- A second wave of COVID-19 is hitting hard throughout the world including the United States and most of Europe.
- A growing number of local, state and federal governments have implemented new restrictions and ‘stay at home’ orders.
- Sports betting is in good shape to not only survive but thrive during a second wave shutdown.
When the coronavirus pandemic brought the world economy to a standstill earlier this year the hope was that by late 2020 the situation would be at least trending toward some measure of normalcy. That hasn’t happened and to the contrary looks less and less likely in the near term. A ‘second wave’ of coronavirus infection has impacted many countries around the world including the United States and much of Europe. In the US, the 7 day moving average of daily new cases has reached a new record every day for the past ten days. Although vaccine development has provided hope on the horizon it’s now evident that things are going to get worse before they get better.
With the resurgence in COVID-19 infection has come a return to government imposed restrictions on day to day life. There has been a return to widespread ‘lockdowns’ in Europe though in the United States most state and local governments have taken a more selective approach, at least for the time being. No matter what regulatory requirements governments issue the end result will be the same–fewer opportunities for ‘in person’ activities like dining, shopping or traveling and much more time spent at home.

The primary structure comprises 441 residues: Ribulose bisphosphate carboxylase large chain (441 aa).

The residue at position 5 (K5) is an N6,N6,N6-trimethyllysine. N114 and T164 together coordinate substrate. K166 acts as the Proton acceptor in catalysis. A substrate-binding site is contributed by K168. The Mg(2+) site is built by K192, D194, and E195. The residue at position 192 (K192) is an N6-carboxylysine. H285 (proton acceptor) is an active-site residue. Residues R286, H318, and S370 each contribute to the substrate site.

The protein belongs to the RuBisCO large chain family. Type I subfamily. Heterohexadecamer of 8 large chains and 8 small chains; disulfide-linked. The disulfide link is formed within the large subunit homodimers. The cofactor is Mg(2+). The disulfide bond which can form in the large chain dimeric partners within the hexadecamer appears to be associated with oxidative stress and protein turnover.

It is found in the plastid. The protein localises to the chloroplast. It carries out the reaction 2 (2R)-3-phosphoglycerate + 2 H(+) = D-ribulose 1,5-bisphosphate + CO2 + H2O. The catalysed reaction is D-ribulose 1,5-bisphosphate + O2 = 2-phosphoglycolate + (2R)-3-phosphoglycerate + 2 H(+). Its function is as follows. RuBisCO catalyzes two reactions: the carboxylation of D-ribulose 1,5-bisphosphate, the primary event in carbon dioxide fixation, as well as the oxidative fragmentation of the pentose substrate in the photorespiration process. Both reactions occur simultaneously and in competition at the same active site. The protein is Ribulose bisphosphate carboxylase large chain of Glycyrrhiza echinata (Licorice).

The hope is to minimize collateral damage to economies whenever possible. The extent to which this is possible remains to be seen. Some business are taking a beating just like they did the first time around including restaurants, fitness centers and bars. Anything related to travel and tourism is getting hit hard as well including the retail gaming industry. Las Vegas offers a helpful glimpse at the problem in microcosm–the city is dealing with a moratorium on conventions, less leisure travel, lower hotel occupancy and weaker gaming revenues. All of this has a severe impact on the regional economy and at this point there is little ‘light at the end of the tunnel’.
DESPITE RETAIL GAMING’S STRUGGLES SPORTS BETTING IS GENERALLY IN GOOD SHAPE
So what about sports betting? One of the more intriguing things to come out of the first round of COVID-19 shutdowns was the way that sportsbooks managed to muddle through with most of the world’s sports leagues shut down. Faced with a situation that no one could have anticipated, sportsbooks around the world got real creative real fast. They did everything imaginable to come up with betting markets for their customers including niche sports such as table tennis and Asian baseball, a greater emphasis on esports and virtual sports and where they had the regulatory freedom to do so booking more pop culture and political wagers.
Once pro sports started to return–mostly without fans in attendance–it was no surprise that sports betting enjoyed booming business. There was a confluence of factors at play to produce these strong revenues including pent up demand, growing availability of mobile and online wagering and unusual scheduling that meant that more major sports were happening at the same time than ever before. One interesting takeaway from all of this was that many of the ‘niche sports’ like table tennis continued to enjoy strong betting interest even with NBA, NHL and NFL action on the board.